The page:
But if you’re the type to let the numbers tell the whole story, then you need to know that even at 6-5, even with limited reps at the highest level, even in an offense where Taylor is a tertiary option rather than the primary, he has carved out a role as one of the most feared rollers to the basket off the pick and roll. Via Synergy Sports, the advanced analytics company that uses video to track the upper levels of basketball for data, Taylor was the second-most efficient player in points per possession (PPP) as the roll man among all NBA players with at least 40 attempts, with his 1.450 mark second only to Oklahoma City’s Mike Muscala and just ahead of luminaries like Atlanta’s John Collins (fourth), Los Angeles’ Lebron James (sixth) and Phoenix’s Mikal Bridges (seventh).
“It’s good to know the little things I do are showing up and getting noticed,” Taylor admits of his status as an analytics darling. “I think it shows I can show up and do whatever my team needs me to do.”
Wide-bodied, agile, with soft hands and a knack for finishing at the rim—okay, this adds up to a good roll man. That combination has as much to do with physics as it does with hoops—give the large man space to get up a head of steam, feed him the ball and then watch the assembled defenders scatter in fear or try to catch a body at the rim, depending on their risk tolerance.
So how’s the 6-5 guy putting up comparable PPP numbers (1.417) around the basket in non-post up situations to giants like Rudy Gobert, DeAndre Ayton and Jarrett Allen?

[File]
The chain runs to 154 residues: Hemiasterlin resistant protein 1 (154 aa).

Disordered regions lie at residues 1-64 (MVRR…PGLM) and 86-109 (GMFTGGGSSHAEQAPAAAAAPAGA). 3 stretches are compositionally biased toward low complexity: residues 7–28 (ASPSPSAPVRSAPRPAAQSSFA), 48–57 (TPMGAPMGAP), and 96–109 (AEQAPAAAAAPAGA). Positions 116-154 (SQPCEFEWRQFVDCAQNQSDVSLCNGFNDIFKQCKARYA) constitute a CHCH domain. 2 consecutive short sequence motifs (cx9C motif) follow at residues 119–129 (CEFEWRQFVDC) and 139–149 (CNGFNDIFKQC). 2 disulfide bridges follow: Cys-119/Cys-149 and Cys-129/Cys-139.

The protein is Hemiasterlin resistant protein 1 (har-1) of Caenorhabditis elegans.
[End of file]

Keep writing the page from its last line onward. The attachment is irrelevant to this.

Those guys are lob threats from the moment they check in to a game, and Taylor is six-to-seven inches shorter than those perennial All-Stars and indeed is smaller in stature than most who appear alongside them on the leaderboard—among the top 50 players (by PPP) with at least 130 non-post up possessions near the basket, only Golden State’s Gary Payton II and Denver’s Monte Morris are shorter in stature than Taylor.
Taylor has worked to refine his game—he can still bully a player when the situation warrants it, which led Denver head coach Mike Malone to refer to him as a “man-child” after the Nuggets and Pacers met in late-March—but he also showcases a variety of fakes, pump-fakes, up-fakes, spins and other moves that harken back to the days of Kevin McHale and Hakeem Olajuwon. He’s adapted. He’s evolved.
He's a pro. And he’s got the “Welcome to the NBA” moment to prove it.
“I checked in at Milwaukee and had to guard Giannis,” he said. “I rarely show my emotion in a game, but in my head I was like, ‘Yo, I’m really checking the two-time MVP right now. This is my matchup, and I’m really here.’”
Taylor got the proverbial bag at the end of the regular-season—the Pacers, impressed with his performance, converted the two-way contracts of both Taylor and Duane Washington, Jr. into four-year standard deals. This provides security for Taylor and a relatively low-cost building block for the Pacers as they move on from some longer-tenured players and into a new phase.
“We’re taking the right steps,” he said. “Come next season, I feel like we’re going to be better. When you got guys like Tyrese and Buddy and Chris [Duarte] who want to give the ball up and do what’s best for the team and move the ball, that’s infectious. We built the camaraderie quick, and it’s only gonna get better. We have to compete, hold one another accountable and take it from there.”
It's an exciting phase for the Pacers, one Terry Taylor not only gets to be part of, but contribute to. A year ago, the question was, “How will Terry Taylor make his mark as a professional basketball player?”
Now, with his future more certain and his role ever-expanding, the question is not how; it has instead become, with his opportunity, his game and his work-ethic all seemingly without limit, what won’t he be able to accomplish?